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Haiti: UN’s new approach on cholera puts people at heart of the response

30 November 2016 – The response to cholera in Haiti will be a “long and thorough battle,” but the United Nations will stand by the Haitian people and authorities, Stéphane Dujarric, the Spokesman for the Secretary-General, on the eve of the launch of the Organization's new approach to tackling the epidemic in the country.

The new approach was announced last August and will be launched by Secretary-GeneralBan Ki-moon to the UN General Assembly on Thursday, 1 December. It includes rapid interventions in areas where cases are reported and the prevention of future high-risk public health crises.

The new approach on cholera also focuses on people and proposes the establishment of a program of material assistance and support to Haitians directly affected by the disease.

“This is an approach that goes to the root of the problem with long-term investments in the sanitation facilities that the country needs to eradicate cholera; short-term investments to halt the progression of cholera; and, most importantly, putting people and communities affected by cholera at the heart of our efforts,” Mr. Dujarric said in an interview with the UN Stabilization Mission in Haiti (MINUSTAH) FM Radio.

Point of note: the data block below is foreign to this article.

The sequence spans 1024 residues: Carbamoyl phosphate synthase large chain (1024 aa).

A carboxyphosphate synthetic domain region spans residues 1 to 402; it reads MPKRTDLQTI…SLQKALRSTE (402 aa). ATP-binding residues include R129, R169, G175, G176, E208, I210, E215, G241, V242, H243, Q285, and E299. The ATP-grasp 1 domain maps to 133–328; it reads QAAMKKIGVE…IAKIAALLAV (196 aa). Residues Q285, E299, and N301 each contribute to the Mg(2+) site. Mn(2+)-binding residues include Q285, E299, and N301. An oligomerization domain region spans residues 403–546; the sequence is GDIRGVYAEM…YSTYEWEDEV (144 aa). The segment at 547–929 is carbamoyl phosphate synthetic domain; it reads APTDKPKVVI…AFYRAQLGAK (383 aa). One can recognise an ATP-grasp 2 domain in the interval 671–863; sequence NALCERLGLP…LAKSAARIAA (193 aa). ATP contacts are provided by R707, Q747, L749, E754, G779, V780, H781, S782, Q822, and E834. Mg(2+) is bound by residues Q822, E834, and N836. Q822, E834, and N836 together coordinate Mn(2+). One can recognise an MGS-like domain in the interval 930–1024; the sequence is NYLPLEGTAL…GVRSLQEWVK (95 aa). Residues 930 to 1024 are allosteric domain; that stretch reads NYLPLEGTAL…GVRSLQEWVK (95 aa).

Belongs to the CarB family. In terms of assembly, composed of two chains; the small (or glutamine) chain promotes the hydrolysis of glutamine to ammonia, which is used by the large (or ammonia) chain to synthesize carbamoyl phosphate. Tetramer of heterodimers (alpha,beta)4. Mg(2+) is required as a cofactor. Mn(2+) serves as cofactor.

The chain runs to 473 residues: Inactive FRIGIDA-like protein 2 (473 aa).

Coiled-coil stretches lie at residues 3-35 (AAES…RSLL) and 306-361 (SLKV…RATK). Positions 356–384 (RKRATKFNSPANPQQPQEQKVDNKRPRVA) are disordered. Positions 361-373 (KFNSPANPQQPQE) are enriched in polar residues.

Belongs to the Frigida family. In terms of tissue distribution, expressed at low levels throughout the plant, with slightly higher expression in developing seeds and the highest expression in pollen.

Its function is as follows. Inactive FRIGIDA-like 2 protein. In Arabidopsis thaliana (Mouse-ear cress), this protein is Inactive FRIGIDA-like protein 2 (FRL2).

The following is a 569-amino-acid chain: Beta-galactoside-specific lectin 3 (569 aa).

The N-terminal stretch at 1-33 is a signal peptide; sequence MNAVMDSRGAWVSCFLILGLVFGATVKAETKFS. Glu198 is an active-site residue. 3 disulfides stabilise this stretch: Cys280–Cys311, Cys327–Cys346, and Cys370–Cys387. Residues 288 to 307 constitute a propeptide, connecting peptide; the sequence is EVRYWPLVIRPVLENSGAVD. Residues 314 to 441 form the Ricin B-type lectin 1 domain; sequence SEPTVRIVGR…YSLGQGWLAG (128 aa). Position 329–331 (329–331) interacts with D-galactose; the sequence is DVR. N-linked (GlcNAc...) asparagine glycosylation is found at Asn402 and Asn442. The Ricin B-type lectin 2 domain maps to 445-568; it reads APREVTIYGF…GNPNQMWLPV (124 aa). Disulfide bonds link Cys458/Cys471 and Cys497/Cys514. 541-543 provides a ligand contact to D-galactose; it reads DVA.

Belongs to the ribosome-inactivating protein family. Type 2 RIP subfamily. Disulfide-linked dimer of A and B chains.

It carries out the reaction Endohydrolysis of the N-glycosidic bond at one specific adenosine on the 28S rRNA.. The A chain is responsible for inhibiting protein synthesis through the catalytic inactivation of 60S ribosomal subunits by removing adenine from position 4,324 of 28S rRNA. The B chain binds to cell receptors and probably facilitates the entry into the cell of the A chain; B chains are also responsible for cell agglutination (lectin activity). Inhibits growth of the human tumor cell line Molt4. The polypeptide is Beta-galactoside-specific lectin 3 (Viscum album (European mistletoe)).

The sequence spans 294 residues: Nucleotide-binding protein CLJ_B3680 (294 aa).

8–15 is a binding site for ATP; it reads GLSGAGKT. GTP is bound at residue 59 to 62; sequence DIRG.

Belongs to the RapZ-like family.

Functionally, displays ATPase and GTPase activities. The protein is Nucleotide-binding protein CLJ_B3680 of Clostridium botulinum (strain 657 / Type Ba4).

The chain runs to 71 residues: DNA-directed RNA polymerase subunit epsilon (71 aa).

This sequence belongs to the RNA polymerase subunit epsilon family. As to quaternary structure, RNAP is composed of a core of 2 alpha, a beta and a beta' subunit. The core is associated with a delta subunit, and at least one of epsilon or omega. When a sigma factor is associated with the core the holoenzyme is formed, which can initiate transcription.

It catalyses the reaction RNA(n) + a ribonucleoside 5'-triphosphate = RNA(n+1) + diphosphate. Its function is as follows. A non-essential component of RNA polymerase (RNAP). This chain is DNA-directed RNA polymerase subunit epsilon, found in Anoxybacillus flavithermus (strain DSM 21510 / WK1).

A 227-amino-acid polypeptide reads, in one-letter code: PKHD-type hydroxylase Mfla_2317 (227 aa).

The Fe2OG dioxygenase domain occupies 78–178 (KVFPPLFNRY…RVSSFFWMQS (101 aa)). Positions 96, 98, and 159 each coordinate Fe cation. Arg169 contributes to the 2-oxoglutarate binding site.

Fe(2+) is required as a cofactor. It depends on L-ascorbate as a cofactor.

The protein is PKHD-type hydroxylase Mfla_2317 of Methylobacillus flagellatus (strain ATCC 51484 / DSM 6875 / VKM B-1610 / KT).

“The United Nations must listen to the Haitian people, must listen to the communities that have been affected by this disease,” he stated, adding that consultations with communities will be of great importance. “Only communities will be able to explain what they need and how we can help them.”

The new strategy will also include an individual approach, the Spokesman continued. It will require a precise identification of the victims of cholera and their family members, and a funding threshold to establish “a lump sum for each death” due to cholera, but he warned that this part of the strategy “will take much longer.”

“We know very well, and the Secretary-General knows very well, that the United Nations has a moral responsibility to the people most affected by the cholera epidemic. We regret the terrible suffering endured by the Haitian people as a result of the epidemic,” said Mr. Dujarric.

According to UN estimates, the programme is expected to cost about $400 million over the next two years. “It is not an insurmountable sum, and the Secretary-General is very hopeful that the General Assembly and the international community will show solidarity and will be there to help Haiti at a time when aid is needed,” the Spokesperson said.

“The most important in the long term is a sustained investment in the health network in Haiti to ensure that water distribution is at a level where water saves and feeds and water no longer poisons as we have seen with cholera,” he concluded.